Catheterization and Cardiovascular Interventions DOI 10.1002/ccd. Published on behalf of The Society for Cardiovascular Angiography and Interventions (SCAI).

E36

Fang et al.

PCI to ostial LAD CTO. However, new devices and techniques like the retrograde approach, contralateral injection, and IVUS guide have helped to make ostial LAD CTO more accessible. Predictor of Final Successful Ostial LAD CTO PCI Our initial intention was to find a predictor of successful PCI for ostial LAD CTO before the procedure using the J-CTO score, Syntax Score and other angiographic findings. Only Syntax Score was found to progress to the multivariate analysis, which revealed it as a negative predictor. Although J-CTO score was higher in the ostial LAD CTO PCI group, it could not become a predictor of successful PCI for ostial LAD CTO after analysis. These findings reveal that one of the most difficult CTO PCI was at ostial LAD and the possibility of success lay primarily during the procedure. The Syntax Score for Ostial LAD CTO PCI Prediction Syntax Score was first developed as a grading tool for the complexity of coronary artery disease [17]. And while the 3-year and 5-year Syntax trial outcome revealed that Syntax Score was a risk category system for guiding interventionists to perform PCI or CABG [18,19], no clinical trial has used Syntax Score for predicting successful CTO PCI. Our study confirms that Syntax Score is a negative predictor for successful ostial LAD CTO PCI. Conversely, when we classified Syntax Score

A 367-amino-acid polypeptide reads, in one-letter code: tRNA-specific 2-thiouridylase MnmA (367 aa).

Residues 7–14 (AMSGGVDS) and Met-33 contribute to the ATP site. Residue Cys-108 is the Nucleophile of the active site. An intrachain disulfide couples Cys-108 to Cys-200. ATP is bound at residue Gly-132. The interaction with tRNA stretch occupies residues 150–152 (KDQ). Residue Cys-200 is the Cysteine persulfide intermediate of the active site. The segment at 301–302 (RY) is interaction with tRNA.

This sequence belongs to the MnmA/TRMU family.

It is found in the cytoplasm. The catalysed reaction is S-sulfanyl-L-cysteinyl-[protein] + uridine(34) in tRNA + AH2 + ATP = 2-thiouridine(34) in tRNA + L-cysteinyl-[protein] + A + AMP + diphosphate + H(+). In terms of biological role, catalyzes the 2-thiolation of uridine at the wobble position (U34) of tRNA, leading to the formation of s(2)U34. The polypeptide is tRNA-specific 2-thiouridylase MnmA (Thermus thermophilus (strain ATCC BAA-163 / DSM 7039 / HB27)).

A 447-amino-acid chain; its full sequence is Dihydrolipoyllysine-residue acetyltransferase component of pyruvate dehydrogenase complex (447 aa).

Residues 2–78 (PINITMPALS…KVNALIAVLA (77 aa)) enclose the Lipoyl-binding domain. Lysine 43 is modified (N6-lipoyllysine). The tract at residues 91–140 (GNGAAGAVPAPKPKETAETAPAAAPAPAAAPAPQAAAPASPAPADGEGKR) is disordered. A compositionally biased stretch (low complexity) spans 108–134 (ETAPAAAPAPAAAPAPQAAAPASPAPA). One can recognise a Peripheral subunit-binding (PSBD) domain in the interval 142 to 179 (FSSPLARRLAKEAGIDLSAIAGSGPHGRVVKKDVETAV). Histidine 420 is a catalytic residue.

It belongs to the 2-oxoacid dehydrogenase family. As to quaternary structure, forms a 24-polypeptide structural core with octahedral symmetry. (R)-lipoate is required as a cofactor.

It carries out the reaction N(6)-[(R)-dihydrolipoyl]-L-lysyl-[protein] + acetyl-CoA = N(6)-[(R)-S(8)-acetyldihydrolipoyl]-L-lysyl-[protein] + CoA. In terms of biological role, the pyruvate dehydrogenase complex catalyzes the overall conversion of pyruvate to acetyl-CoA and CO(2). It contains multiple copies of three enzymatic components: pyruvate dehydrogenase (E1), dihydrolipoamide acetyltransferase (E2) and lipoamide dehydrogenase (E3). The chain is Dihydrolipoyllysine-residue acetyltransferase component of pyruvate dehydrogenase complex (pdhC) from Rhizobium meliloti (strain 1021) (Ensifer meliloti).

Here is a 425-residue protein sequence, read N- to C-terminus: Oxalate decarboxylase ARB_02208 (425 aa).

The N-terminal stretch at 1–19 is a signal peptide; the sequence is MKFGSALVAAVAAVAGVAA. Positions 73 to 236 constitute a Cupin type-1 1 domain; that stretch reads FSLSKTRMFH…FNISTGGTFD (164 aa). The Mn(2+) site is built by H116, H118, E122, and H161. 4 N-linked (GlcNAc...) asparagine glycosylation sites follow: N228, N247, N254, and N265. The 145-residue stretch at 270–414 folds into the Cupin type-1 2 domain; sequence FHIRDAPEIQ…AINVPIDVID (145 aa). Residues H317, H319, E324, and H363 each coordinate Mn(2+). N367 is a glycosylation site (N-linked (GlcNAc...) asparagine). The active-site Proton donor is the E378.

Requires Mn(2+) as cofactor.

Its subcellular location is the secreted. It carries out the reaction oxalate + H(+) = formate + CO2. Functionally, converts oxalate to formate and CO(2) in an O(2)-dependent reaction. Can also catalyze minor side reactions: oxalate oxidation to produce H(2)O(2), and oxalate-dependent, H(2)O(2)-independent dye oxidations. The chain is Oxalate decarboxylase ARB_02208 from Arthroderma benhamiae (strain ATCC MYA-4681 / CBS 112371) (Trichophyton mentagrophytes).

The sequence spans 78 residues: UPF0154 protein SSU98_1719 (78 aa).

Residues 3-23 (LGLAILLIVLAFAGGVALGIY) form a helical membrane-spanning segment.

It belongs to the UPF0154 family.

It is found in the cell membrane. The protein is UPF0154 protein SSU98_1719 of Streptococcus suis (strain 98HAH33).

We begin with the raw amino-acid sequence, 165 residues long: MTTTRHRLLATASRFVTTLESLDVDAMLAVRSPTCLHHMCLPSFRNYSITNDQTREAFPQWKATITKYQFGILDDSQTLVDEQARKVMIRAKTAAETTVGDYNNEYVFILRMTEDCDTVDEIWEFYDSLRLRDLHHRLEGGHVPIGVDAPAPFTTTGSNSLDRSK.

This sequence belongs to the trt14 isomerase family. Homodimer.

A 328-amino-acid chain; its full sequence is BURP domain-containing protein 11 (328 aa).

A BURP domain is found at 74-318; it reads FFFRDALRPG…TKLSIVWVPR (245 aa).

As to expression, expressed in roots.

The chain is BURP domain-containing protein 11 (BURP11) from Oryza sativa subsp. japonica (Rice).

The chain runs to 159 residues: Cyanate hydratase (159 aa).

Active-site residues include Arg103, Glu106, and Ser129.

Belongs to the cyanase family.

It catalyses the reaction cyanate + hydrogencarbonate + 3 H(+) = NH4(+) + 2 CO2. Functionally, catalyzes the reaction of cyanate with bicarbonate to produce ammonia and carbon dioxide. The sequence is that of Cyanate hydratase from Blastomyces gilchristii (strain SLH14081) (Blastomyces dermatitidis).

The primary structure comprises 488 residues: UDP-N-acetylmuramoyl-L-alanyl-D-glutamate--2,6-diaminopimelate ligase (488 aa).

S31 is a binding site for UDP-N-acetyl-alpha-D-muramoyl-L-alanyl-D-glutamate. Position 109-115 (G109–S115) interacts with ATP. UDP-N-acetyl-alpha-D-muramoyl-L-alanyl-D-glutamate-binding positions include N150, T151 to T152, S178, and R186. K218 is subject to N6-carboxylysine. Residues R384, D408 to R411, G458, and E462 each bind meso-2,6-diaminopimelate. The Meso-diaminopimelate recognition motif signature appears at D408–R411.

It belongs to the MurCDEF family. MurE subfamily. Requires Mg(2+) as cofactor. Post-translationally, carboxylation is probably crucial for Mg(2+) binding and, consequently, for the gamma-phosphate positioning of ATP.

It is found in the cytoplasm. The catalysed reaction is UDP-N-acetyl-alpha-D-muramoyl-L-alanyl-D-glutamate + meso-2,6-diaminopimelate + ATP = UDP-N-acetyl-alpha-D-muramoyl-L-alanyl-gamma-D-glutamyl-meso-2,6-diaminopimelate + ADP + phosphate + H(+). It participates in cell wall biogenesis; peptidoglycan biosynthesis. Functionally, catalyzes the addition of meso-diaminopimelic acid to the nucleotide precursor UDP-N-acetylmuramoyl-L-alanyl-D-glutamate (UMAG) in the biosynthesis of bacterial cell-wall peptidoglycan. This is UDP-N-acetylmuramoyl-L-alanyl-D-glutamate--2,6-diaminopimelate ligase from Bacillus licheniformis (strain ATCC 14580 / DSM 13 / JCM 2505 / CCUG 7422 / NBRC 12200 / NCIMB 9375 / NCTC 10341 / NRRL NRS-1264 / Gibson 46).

The predictors of successful percutaneous coronary intervention in ostial left anterior descending artery chronic total occlusion.

Percutaneous coronary intervention (PCI) to chronic total occlusion (CTO) has become one of the treatment strategies in recent era. The ostium of the ...
77KB Sizes 0 Downloads 4 Views

Recommend Documents


Ventricular tachycardic storm with a chronic total coronary artery occlusion treated with percutaneous coronary intervention.